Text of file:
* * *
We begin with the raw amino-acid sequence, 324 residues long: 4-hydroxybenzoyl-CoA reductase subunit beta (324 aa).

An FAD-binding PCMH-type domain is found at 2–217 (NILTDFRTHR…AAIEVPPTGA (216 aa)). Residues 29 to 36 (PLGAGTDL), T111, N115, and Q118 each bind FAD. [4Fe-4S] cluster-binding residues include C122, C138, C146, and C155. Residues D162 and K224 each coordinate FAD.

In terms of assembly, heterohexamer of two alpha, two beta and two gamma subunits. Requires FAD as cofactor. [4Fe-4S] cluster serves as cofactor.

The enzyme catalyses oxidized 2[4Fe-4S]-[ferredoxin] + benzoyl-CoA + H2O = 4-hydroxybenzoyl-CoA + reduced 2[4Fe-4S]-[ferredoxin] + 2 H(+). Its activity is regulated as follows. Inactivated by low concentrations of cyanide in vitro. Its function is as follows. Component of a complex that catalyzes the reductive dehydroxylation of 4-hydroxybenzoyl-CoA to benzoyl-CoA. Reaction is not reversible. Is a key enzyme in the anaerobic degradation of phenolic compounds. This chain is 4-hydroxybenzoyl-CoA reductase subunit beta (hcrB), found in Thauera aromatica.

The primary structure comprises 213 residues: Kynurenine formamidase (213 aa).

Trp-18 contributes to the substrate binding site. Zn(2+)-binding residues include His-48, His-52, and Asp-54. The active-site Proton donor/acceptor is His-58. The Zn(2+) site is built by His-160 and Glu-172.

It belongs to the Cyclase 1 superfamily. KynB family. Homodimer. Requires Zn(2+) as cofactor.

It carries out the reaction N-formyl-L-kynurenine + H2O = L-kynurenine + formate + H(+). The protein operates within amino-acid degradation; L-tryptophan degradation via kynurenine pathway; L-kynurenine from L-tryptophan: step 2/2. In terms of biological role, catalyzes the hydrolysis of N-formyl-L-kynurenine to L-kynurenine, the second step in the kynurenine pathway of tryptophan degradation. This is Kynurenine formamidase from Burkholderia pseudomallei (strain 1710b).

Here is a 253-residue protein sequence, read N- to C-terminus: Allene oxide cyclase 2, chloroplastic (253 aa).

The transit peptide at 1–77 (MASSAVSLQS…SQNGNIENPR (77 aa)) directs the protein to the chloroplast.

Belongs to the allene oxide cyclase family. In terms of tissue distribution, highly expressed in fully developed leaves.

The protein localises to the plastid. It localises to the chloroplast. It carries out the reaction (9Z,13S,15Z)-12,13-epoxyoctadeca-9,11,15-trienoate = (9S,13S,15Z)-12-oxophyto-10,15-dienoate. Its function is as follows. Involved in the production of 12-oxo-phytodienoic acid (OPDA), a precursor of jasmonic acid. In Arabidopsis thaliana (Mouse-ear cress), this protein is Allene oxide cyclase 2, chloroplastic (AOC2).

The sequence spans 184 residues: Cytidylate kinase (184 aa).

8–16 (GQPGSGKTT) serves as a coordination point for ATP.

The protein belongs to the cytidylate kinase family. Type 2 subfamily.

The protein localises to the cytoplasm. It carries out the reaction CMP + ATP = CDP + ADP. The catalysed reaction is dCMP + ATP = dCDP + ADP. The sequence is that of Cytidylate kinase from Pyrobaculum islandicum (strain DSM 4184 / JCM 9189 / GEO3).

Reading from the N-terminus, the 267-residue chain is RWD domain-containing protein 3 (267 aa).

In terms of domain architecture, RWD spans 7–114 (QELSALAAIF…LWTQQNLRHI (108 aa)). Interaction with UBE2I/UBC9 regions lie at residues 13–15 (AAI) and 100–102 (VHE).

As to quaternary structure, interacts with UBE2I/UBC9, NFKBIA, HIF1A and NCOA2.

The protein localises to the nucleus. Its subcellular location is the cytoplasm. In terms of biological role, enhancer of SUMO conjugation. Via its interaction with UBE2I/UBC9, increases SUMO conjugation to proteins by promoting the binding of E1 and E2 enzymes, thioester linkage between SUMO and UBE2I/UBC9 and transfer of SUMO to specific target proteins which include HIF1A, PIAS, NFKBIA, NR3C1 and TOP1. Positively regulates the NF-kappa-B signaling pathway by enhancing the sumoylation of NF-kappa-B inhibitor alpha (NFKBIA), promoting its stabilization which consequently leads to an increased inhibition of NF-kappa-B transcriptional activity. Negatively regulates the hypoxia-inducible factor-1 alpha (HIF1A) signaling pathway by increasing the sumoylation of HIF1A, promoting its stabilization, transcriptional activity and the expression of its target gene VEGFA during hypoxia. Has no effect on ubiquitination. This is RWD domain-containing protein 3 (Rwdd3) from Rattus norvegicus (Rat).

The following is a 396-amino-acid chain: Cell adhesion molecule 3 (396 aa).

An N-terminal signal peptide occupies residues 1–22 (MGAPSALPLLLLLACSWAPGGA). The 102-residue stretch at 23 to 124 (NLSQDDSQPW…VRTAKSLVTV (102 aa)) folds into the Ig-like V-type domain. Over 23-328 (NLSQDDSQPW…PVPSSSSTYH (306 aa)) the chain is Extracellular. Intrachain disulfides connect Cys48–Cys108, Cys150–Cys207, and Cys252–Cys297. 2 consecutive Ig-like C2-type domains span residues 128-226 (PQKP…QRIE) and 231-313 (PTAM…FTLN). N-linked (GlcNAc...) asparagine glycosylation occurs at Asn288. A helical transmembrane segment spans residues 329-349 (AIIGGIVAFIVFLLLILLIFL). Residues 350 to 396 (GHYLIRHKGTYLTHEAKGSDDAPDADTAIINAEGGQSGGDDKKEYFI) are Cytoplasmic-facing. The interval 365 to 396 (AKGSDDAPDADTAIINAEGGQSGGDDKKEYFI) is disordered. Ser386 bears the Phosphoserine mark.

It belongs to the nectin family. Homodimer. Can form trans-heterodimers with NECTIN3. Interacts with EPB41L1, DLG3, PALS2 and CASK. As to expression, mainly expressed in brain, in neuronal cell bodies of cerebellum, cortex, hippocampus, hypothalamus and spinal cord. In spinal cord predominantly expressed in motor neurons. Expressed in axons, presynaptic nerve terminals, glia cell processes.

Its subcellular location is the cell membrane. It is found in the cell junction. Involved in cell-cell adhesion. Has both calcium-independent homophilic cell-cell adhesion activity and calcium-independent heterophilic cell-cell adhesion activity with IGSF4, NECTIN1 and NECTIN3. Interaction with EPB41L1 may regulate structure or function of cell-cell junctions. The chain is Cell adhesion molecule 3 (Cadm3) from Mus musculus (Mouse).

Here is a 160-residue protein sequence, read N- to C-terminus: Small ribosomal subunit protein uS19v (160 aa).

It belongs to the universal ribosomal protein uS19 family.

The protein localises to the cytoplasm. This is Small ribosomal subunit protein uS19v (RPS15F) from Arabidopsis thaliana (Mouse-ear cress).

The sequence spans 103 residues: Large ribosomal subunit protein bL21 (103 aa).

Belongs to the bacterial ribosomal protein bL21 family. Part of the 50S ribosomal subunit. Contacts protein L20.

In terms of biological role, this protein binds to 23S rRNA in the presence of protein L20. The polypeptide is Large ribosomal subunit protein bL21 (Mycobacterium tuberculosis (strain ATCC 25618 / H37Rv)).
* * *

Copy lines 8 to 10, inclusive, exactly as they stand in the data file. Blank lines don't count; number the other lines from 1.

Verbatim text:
It carries out the reaction N-formyl-L-kynurenine + H2O = L-kynurenine + formate + H(+). The protein operates within amino-acid degradation; L-tryptophan degradation via kynurenine pathway; L-kynurenine from L-tryptophan: step 2/2. In terms of biological role, catalyzes the hydrolysis of N-formyl-L-kynurenine to L-kynurenine, the second step in the kynurenine pathway of tryptophan degradation. This is Kynurenine formamidase from Burkholderia pseudomallei (strain 1710b).

Here is a 253-residue protein sequence, read N- to C-terminus: Allene oxide cyclase 2, chloroplastic (253 aa).

The transit peptide at 1–77 (MASSAVSLQS…SQNGNIENPR (77 aa)) directs the protein to the chloroplast.